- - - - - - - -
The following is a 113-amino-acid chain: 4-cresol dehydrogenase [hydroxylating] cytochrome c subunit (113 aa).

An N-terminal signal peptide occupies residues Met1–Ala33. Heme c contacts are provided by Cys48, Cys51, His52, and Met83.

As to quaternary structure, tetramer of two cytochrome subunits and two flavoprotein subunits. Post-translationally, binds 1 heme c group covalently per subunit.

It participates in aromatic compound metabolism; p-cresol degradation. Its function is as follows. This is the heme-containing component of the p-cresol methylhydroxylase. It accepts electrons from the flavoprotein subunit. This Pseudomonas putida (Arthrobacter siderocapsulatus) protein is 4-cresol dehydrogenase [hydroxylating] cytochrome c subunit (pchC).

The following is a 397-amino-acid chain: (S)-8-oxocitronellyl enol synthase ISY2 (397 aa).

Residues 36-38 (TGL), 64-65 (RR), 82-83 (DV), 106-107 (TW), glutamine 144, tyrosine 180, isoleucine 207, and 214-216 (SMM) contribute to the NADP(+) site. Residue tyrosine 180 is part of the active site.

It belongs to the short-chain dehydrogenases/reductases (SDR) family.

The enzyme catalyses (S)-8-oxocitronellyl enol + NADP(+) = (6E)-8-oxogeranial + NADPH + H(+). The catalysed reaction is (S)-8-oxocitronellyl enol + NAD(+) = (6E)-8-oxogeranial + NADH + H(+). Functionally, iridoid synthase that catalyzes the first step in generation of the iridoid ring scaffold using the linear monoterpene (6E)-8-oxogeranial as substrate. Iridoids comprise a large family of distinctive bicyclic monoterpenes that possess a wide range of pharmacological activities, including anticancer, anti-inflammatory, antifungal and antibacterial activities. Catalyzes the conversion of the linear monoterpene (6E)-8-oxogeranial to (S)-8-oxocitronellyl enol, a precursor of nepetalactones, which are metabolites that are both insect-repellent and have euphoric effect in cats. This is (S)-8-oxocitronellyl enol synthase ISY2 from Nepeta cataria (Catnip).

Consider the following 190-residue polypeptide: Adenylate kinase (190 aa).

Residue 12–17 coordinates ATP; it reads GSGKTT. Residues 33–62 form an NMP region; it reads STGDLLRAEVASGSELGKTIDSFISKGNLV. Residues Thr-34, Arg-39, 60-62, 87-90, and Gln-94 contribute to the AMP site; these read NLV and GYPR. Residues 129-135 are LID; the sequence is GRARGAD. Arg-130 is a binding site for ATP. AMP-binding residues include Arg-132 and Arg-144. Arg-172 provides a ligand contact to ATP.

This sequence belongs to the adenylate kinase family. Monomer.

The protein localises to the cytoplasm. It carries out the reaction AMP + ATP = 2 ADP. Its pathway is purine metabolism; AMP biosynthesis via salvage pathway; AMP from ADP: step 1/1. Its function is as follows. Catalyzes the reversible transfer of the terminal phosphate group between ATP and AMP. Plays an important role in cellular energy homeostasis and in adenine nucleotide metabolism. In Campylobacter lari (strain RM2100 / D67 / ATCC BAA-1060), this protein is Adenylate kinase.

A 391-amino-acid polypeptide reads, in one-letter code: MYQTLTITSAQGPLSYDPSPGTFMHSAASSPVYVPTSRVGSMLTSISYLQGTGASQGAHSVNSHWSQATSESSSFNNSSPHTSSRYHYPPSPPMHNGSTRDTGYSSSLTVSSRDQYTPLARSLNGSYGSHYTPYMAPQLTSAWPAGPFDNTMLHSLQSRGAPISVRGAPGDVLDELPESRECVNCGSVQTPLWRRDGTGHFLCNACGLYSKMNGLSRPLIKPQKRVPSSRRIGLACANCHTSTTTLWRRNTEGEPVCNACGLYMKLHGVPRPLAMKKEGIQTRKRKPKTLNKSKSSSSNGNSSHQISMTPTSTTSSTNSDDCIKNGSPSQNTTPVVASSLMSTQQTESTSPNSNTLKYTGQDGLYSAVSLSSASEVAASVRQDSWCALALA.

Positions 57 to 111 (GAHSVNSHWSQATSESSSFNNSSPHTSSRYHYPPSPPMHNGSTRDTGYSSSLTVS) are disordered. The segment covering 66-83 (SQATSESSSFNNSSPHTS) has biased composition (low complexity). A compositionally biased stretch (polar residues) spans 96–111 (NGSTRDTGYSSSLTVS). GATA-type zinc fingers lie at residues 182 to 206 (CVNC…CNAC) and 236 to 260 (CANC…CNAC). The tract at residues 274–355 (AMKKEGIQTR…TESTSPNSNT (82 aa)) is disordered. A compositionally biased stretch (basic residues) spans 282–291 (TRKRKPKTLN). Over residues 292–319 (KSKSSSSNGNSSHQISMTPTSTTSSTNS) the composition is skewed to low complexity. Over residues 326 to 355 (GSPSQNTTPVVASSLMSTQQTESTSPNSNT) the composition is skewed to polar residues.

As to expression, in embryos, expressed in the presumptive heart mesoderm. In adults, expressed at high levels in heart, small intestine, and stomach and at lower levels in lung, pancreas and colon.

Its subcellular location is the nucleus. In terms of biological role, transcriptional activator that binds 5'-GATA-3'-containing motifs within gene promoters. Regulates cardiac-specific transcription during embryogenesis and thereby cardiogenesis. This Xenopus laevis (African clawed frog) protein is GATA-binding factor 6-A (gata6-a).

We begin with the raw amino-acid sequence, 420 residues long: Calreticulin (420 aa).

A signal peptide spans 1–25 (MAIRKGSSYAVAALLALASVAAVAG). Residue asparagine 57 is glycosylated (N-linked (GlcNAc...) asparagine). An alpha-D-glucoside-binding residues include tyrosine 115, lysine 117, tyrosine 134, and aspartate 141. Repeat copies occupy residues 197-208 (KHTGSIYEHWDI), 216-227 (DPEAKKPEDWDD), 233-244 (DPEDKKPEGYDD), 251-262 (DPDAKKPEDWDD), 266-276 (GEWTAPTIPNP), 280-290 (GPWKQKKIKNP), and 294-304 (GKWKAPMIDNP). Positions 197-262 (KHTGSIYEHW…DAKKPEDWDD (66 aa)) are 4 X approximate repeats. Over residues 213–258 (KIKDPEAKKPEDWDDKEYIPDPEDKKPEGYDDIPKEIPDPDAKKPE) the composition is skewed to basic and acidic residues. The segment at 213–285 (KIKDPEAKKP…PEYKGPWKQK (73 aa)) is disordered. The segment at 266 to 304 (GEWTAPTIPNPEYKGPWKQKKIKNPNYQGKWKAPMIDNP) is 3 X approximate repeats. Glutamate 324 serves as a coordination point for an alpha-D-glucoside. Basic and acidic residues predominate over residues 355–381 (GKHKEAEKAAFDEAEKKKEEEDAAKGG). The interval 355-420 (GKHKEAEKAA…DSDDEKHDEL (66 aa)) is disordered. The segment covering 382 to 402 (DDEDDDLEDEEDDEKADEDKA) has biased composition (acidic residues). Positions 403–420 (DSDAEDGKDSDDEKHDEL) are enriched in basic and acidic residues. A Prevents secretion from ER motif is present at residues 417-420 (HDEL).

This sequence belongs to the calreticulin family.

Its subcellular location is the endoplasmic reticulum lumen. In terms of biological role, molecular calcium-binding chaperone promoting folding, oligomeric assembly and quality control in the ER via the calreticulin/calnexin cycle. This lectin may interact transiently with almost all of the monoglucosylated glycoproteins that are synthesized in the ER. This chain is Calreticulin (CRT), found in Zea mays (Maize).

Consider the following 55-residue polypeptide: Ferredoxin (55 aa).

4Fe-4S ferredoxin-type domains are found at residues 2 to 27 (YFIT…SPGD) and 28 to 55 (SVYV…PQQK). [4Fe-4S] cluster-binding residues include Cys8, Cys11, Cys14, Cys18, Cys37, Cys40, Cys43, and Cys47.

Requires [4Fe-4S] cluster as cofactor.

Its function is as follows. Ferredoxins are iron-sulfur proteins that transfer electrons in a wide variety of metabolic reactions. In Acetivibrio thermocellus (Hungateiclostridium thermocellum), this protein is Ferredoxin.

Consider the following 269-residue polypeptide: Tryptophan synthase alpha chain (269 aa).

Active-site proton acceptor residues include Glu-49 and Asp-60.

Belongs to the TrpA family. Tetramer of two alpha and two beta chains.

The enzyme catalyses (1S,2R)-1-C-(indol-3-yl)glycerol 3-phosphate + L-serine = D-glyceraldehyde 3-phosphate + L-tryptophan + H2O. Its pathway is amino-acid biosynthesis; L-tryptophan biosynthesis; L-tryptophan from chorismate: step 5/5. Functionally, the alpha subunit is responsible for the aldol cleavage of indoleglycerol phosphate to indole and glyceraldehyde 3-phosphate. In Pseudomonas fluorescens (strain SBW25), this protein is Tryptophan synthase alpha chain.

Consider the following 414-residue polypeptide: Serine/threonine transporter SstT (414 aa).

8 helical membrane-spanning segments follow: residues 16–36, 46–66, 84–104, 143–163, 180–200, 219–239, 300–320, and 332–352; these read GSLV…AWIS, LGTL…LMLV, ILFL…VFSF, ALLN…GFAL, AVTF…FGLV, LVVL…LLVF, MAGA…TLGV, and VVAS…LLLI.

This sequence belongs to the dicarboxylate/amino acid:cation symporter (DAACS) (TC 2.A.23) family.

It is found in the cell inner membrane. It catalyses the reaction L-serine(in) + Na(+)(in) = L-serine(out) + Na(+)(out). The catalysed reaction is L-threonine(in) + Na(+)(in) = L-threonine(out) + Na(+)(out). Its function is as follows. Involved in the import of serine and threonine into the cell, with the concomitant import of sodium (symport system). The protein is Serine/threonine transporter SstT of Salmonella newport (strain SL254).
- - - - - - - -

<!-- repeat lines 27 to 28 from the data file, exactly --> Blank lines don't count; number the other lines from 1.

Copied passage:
Belongs to the TrpA family. Tetramer of two alpha and two beta chains.

The enzyme catalyses (1S,2R)-1-C-(indol-3-yl)glycerol 3-phosphate + L-serine = D-glyceraldehyde 3-phosphate + L-tryptophan + H2O. Its pathway is amino-acid biosynthesis; L-tryptophan biosynthesis; L-tryptophan from chorismate: step 5/5. Functionally, the alpha subunit is responsible for the aldol cleavage of indoleglycerol phosphate to indole and glyceraldehyde 3-phosphate. In Pseudomonas fluorescens (strain SBW25), this protein is Tryptophan synthase alpha chain.